determine whether an IP address exists on
the local network or whether it must be
routed outside the local network.
It is applied to a messages destination
address to extract the network address.
If the extracted network address matches
the local network ID, the destination is
located on the local network.

Peter Smith

33

Subnet Mask (Cont.)


However, if they dont match, the
message must be routed outside the
local network.
The process used to apply the subnet
mask involves Boolean Algebra to filter
out non-matching bits to identify the
network address.

Peter Smith

34

Boolean Algebra

Boolean Algebra is a process that applies


binary logic to yield binary results.
Working with subnet masks, you need only
4 basic principles of Boolean Algebra:
1 and 1 = 1
1 and 0 = 0
0 and 1 = 0
0 and 0 = 0

Peter Smith

35

Boolean Algebra (Cont.)


In another words, the only way you can
get a result of a 1 is to combine 1 & 1.
Everything else will end up as a 0.
The process of combining binary values
with Boolean Algebra is called Anding.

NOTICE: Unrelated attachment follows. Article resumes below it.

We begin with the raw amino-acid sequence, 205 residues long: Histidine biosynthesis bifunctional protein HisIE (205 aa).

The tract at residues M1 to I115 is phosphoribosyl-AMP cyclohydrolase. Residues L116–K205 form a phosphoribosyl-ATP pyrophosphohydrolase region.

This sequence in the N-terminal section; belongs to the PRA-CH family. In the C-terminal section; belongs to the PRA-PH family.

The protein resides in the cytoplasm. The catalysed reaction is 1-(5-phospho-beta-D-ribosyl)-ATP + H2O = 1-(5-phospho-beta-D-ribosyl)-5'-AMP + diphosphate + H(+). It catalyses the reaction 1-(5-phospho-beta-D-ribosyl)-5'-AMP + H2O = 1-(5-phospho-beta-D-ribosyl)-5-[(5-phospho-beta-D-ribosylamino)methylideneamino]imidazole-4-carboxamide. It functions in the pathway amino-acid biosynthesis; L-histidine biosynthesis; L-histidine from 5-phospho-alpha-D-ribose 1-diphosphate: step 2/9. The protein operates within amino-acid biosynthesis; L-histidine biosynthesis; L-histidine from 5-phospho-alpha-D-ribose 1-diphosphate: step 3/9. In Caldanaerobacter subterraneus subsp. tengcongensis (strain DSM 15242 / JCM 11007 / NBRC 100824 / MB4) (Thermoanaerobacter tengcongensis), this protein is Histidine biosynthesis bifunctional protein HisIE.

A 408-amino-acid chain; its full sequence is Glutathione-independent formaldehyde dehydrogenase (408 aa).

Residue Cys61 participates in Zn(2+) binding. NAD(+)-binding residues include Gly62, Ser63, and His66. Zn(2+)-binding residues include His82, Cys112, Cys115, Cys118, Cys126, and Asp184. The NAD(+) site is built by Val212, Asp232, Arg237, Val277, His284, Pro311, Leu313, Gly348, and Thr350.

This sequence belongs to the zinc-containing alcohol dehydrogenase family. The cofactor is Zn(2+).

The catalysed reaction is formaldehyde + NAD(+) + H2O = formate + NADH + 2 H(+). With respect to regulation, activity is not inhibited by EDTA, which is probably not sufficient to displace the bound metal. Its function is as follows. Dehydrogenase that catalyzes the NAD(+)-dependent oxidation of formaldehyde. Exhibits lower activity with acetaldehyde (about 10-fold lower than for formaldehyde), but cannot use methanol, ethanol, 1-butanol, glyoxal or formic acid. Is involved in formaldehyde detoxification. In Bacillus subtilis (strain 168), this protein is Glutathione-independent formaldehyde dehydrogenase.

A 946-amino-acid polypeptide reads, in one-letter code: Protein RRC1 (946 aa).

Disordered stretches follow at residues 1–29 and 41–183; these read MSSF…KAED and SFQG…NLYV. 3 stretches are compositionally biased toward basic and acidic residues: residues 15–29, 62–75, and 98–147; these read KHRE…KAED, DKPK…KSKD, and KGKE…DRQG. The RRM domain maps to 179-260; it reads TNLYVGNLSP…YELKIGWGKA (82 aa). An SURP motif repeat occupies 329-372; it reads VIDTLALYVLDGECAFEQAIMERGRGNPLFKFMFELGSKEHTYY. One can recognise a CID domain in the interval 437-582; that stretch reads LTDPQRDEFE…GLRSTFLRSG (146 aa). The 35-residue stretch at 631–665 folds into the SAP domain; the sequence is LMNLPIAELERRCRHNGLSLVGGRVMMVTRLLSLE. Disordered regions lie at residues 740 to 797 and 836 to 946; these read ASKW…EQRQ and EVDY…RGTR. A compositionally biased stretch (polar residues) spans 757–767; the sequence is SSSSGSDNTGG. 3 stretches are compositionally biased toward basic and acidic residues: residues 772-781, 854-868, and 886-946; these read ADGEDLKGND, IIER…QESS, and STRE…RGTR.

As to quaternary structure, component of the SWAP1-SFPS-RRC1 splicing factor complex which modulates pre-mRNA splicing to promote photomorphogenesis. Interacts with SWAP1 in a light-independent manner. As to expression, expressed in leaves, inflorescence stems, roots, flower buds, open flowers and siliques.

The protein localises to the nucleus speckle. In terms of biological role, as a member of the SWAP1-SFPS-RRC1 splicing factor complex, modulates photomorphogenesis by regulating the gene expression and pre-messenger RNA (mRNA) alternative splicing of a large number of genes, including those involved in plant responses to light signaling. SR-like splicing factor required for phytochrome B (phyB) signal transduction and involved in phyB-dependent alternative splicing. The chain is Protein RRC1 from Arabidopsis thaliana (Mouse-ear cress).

Peter Smith

36

Default Standard Subnet


Masks

There are default standard subnet masks


for Class A, B and C addresses:

Peter Smith

37

A Trial Separation
Subnet masks apply only to Class A, B
or C IP addresses.
The subnet mask is like a filter that is
applied to a messages destination IP
address.
Its objective is to determine if the local
network is the destination network.

Peter Smith

38

A Trial Separation (Cont.)


1.
2.

The subnet mask goes like this:


If a destination IP address is
206.175.162.21, we know that it is a
Class C address & that its binary
equivalent is:
11001110.10101111.10100010.00010101

Peter Smith

39

A Trial Separation (Cont.)


2.

We also know that the default


standard Class C subnet mask is:
255.255.255.0 and that its binary
equivalent is:
11111111.11111111.11111111.00000000

Peter Smith

40

A Trial Separation (Cont.)


3.

When these two binary numbers (the IP


address & the subnet mask) are combined
using Boolean Algebra, the Network ID
of the destination network is the result:

Peter Smith

41

A Trial Separation (Cont.)

Peter Smith

The result is the IP address of the


network which in this case is the same
as the local network & means that the
message is for a node on the local
network.

42

Routing IP Addresses
When you build a network, you need to
figure out how many network Ids your
network requires.
To do so, you must account for every
WAN connection & subnet on the
Network.